Connection string for LINQ to SQL

In my article about connecting to external databases with the help of LINQ to SQL, I already mentioned how to parametrize which database to use, because you’ll likely use different databases for development, test and live environments.

I wrote: In real implementations, I usually store DB server and DB name in AX database, create a connection string from them (with the help of a connection string builder) and pass the connection string to data context’s constructor.

Let’s look at what it means in practice.

First of all, let me remind you the .NET class:

public class Data
{
    public void Import()
    {
        TestDBDataContext db = new TestDBDataContext("); 
        …
    }
}

Here I create the data context without any parameters, therefore it connects to the database that I used when designing the library in Visual Studio. It’s also possible to change it in the designer.

A common way for specifying connection details is using connection strings like this:

Data Source=MyServer;Initial Catalog=MyDatabase;Integrated Security=True

This approach is supported even by LINQ to SQL and you could simply pass a connection string to the constructor of a data context class:

new TestDBDataContext("Data Source=.;Initial Catalog=TestDB;Integrated Security=True");

I could construct such a string by myself, but I’m not interested in details of the syntax, in concatenating strings and so on. A connection builder will deal with it for me. Therefore I’ll add a field to the Data class holding the connection builder instance:

SqlConnectionStringBuilder connStringBuilder;

I also have to add

using System.Data.SqlClient;

on the top of the file, because that’s the namespace containing SqlConnectionStringBuilder class.

I have to decide what I want to include in my connection string and usually a database server name and a database name are enough, therefore these two values will be my parameters. I add a constructor to the Data class that accepts these parameters, creates a connection string builder and set its properties:

public Data(string dbServer, string dbName)
{
    //TODO: parameter validation
 
    connStringBuilder = new SqlConnectionStringBuilder();
    connStringBuilder.DataSource = dbServer;
    connStringBuilder.InitialCatalog = dbName;
    connStringBuilder.IntegratedSecurity = true;
}

Now we can get the connection string at any time from ConnectionString property of the builder, therefore let’s pass it to the data context:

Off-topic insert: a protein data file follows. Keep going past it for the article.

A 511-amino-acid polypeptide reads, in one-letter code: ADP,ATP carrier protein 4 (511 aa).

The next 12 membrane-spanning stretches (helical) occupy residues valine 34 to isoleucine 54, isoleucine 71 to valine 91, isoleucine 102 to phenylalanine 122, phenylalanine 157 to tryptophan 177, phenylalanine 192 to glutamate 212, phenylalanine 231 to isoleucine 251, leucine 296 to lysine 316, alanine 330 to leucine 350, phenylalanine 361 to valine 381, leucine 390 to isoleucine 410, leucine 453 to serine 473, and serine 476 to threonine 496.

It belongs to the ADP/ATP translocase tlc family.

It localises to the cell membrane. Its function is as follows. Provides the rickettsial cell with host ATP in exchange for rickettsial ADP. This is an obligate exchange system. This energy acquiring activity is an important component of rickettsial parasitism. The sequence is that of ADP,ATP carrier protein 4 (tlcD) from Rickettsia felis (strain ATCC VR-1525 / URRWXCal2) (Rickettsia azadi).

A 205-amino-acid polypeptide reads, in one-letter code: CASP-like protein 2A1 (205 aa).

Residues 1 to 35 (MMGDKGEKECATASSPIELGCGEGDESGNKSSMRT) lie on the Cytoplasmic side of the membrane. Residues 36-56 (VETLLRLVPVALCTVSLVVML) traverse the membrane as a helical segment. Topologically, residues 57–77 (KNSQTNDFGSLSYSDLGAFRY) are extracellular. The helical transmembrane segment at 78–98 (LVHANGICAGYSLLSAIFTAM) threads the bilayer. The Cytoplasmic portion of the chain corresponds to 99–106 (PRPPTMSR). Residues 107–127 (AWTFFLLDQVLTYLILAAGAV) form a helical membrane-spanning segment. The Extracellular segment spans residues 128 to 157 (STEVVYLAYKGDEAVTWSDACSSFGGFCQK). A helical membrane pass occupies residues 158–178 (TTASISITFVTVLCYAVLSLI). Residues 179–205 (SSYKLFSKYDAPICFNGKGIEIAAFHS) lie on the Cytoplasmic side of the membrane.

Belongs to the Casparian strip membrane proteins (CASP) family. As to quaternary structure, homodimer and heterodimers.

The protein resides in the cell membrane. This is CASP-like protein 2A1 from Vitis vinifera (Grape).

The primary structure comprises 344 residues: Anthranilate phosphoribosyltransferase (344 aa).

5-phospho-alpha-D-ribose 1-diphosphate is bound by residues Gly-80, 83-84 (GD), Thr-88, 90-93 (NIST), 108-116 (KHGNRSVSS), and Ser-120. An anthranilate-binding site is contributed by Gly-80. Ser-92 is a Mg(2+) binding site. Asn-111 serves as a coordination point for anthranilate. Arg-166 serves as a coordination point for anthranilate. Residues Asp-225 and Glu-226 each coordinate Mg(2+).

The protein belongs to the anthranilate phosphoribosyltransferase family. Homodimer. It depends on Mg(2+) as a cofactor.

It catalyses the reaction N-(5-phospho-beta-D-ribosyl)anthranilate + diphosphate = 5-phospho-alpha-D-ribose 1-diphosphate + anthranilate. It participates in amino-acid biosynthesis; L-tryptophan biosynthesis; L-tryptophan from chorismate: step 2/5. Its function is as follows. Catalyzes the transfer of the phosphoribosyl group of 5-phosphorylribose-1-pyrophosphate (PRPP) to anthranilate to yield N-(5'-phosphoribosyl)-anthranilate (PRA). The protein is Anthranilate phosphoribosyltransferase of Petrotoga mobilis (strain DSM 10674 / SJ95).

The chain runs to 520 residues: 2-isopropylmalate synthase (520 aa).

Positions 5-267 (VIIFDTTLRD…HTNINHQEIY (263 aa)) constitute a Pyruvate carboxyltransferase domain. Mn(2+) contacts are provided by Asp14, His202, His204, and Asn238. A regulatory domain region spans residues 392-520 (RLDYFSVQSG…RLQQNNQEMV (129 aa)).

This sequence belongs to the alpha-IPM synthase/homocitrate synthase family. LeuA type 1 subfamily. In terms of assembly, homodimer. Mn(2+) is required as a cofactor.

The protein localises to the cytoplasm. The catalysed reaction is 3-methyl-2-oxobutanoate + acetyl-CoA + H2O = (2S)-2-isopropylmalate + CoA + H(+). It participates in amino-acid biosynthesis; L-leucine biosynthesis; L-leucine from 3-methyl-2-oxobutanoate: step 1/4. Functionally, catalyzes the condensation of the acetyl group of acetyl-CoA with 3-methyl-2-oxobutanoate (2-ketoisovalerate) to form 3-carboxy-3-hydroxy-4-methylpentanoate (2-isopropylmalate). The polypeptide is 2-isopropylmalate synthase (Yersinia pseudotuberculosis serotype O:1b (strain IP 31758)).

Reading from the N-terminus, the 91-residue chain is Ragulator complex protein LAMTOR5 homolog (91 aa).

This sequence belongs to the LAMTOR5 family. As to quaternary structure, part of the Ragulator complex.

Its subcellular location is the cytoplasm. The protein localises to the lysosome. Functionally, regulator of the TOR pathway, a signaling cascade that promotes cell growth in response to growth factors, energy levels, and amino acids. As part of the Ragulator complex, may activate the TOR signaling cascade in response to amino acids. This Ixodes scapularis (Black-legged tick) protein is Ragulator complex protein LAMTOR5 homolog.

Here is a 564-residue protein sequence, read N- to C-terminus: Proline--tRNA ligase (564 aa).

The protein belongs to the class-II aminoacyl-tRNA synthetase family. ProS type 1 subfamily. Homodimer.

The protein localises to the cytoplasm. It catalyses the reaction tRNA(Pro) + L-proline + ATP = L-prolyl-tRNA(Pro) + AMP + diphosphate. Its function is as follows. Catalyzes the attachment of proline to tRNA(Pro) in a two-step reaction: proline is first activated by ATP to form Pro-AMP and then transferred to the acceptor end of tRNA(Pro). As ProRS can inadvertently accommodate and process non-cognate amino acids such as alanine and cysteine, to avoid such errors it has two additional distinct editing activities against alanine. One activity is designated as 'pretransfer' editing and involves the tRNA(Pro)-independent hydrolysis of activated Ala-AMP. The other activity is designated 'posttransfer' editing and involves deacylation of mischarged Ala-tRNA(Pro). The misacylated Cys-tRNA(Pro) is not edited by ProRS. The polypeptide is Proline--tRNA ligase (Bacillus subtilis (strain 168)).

new TestDBDataContext(connStringBuilder.ConnectionString);

Put all together, the class now looks like this:

using System;
using System.Collections.Generic;
using System.Linq;
using System.Text;
using System.Data.SqlClient;
 
namespace ExtSystem
{
    public class Data
    {
        SqlConnectionStringBuilder connStringBuilder;
 
        public Data(string dbServer, string dbName)
        {
            //TODO: parameter validation
 
            connStringBuilder = new SqlConnectionStringBuilder();
            connStringBuilder.DataSource = dbServer;
            connStringBuilder.InitialCatalog = dbName;
            connStringBuilder.IntegratedSecurity = true;
        }
 
        public void Import()
        {
            TestDBDataContext db = new TestDBDataContext(connStringBuilder.ConnectionString);}
    }
}

Rebuild the solution and open Dynamics AX (restart the client if it was running).

Our test job in AX contained the following code:

new ExtSystem.Data().Import();

It doesn’t compile anymore, because we have to specify the arguments (database server + database name). The following implementation connects to exactly the same database as before.

new ExtSystem.Data('.', 'TestDB').Import();

I can easily prove that the parameters are utilized by specifying an invalid database name such as WrongDB. I’ll get an error saying “Cannot open database “WrongDB” requested by the login”.

Now the only remaining thing is to create fields in AX database for the parameters and use them when creating the Data class.

Also note that if I wanted, I could select the data from AX database directly in the .NET class (by creating a proxy to the table etc.). But I think that it would be an unnecessary coupling between the library and the table. Using parameters is more flexible and it also make testing easier.

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